The biggest dental revolutions of the last 10 years

The Biggest Dental Revolutions of The Last 10 Years

Health and Fitness

In modern culture, trips to the dentist are often faced with dread and trepidation. However, modern dentistry is far more advanced than it was 10 years ago. The last three decades have been responsible for the fastest rate of new technology development ever witnessed in human history. Dentistry has not been left behind in terms of adopting new technologies and gaining more knowledge. There are new tools, procedures and techniques that make it less painful for you to make a trip to the dentist.

Local anaesthesia is a significant part of dentistry, especially if you are coming in for a major dental procedure. While nobody wants to experience pain during dental procedures, one of the most frustrating things about anaesthesia is that it has a long-lasting effect, often lasting up to six hours after your dental procedure. Anaesthesia after effects includes numbness, reduced control of normal mouth functions and general grogginess.

The past decade has seen the development of the Oraverse injection by Novalar Pharmaceuticals. Oraverse is injected into the affected area after your procedure ends and it expedites the recovery process. Within two hours or less, you can regain your objectivity and easily communicate, eat and drink. Oraverse ensures that you can recover your productivity after your dental procedure.

According to historians, dental braces – as we know them- were first used in the 18th century. They are used to straighten teeth, especially in childhood. Teeth that are not straight pose oral health concern since they leave significant parts of your gum exposed to external factors. They also minimise the effectiveness of your bite, which hinders proper chewing.

While braces have been improved over the centuries to increase their comfort levels and effectiveness, over the past decade, they were completely revolutionised and re-imagined with the development of Invisalign. Invalisign is an invisible and lightweight dental brace that is almost invisible to others. Braces have long been (unfairly) associated with social anxiety and ‘un-coolness’ which causes discomfort and unease in people that need to wear them. Since Invisalign is not as easily visible, it might be more readily accepted by younger children. Invalisign has also been proven to be more effective regarding aligning crooked teeth within a shorter period than the metallic braces.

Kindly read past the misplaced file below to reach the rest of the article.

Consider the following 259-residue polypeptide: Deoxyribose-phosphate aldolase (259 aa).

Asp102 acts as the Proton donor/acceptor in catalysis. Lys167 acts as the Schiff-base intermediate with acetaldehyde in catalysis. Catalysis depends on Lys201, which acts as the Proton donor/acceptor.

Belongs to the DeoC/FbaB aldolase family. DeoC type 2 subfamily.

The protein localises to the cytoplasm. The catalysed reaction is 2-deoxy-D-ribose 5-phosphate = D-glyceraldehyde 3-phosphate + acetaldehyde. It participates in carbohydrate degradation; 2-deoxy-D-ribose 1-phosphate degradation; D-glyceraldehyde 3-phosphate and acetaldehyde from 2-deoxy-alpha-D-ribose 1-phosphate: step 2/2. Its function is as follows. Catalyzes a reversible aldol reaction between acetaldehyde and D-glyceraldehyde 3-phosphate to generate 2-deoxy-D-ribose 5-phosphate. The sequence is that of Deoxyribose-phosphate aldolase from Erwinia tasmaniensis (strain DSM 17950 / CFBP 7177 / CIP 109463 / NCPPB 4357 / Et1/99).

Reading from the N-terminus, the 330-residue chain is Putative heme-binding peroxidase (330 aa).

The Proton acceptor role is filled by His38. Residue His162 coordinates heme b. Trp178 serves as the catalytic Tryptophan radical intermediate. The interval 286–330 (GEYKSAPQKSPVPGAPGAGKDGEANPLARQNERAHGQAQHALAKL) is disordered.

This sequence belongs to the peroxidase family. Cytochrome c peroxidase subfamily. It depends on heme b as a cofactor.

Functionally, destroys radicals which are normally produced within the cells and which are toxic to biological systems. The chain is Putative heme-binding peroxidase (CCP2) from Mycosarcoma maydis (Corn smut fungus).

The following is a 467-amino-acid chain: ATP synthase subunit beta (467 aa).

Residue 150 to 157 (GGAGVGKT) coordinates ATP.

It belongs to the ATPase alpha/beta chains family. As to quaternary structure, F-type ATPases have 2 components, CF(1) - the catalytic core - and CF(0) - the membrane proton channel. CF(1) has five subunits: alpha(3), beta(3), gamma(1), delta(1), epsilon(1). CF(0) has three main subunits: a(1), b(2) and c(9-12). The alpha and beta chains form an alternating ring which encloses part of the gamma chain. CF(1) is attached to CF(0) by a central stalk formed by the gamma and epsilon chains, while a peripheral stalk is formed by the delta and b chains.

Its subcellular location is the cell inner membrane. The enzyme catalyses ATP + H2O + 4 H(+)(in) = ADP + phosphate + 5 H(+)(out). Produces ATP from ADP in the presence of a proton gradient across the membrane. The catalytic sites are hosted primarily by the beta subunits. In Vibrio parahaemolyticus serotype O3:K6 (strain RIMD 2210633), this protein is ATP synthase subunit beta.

People who engage in contact sports, whether professionally or on an amateur level, always face the risk of sustaining accidental dental injury. This is especially true for those in more aggressive sports such as boxing and rugby. Mouth guards have been used in sports for many decades, but over the past ten years, there has been a significant improvement. Mouth guards can now be customised to your tooth structure and type of sport to offer better protection.

Dental x-rays have also been significantly improved over the past ten years. One of the biggest fears that patients – dental or otherwise – have concerning x-rays is the high amount of radiation that one is exposed to. Digital x-rays have been introduced in the dental industry within the past ten years, and they reduce the amount of radiation by up to 90% when compared with ‘normal’ x-rays. They are also instantaneous, with zero wait times since the results are immediately transmitted to a computer screen.

One of the most feared mental images is a drill-wielding dentist. Drills are an important part of dentistry since the enamel tooth covering is quite hard. When treating cavities, drills are used to create ‘pathways’ for the clearing of decayed tooth matter and the application of filling. Air abrasion tools have been introduced to dentistry in the past decade, and they replace the functions of drills in most cases involving small cavities.

Using pressurised air jets and aluminium oxide pellets, dentists can clear the damaged tooth material and fill a cavity without using a drill. The best part is that air abrasion is completely painless! It doesn’t require any anaesthetic. This should make trips to the dentist less scary, especially for small procedures.

Laser surgery has also been more widely adopted by dentists over the past ten years. Just like air abrasion, laser surgery is a painless procedure which reduces the apprehension that most people have concerning dental surgery. The cauterising effect of laser on human tissue also ensures that you can’t get infections after the procedure.

Apart from the revolutions already seen, there are other technologies still in the research and testing stages such as 3D printed replacement teeth, which should further improve the dental industry.

 

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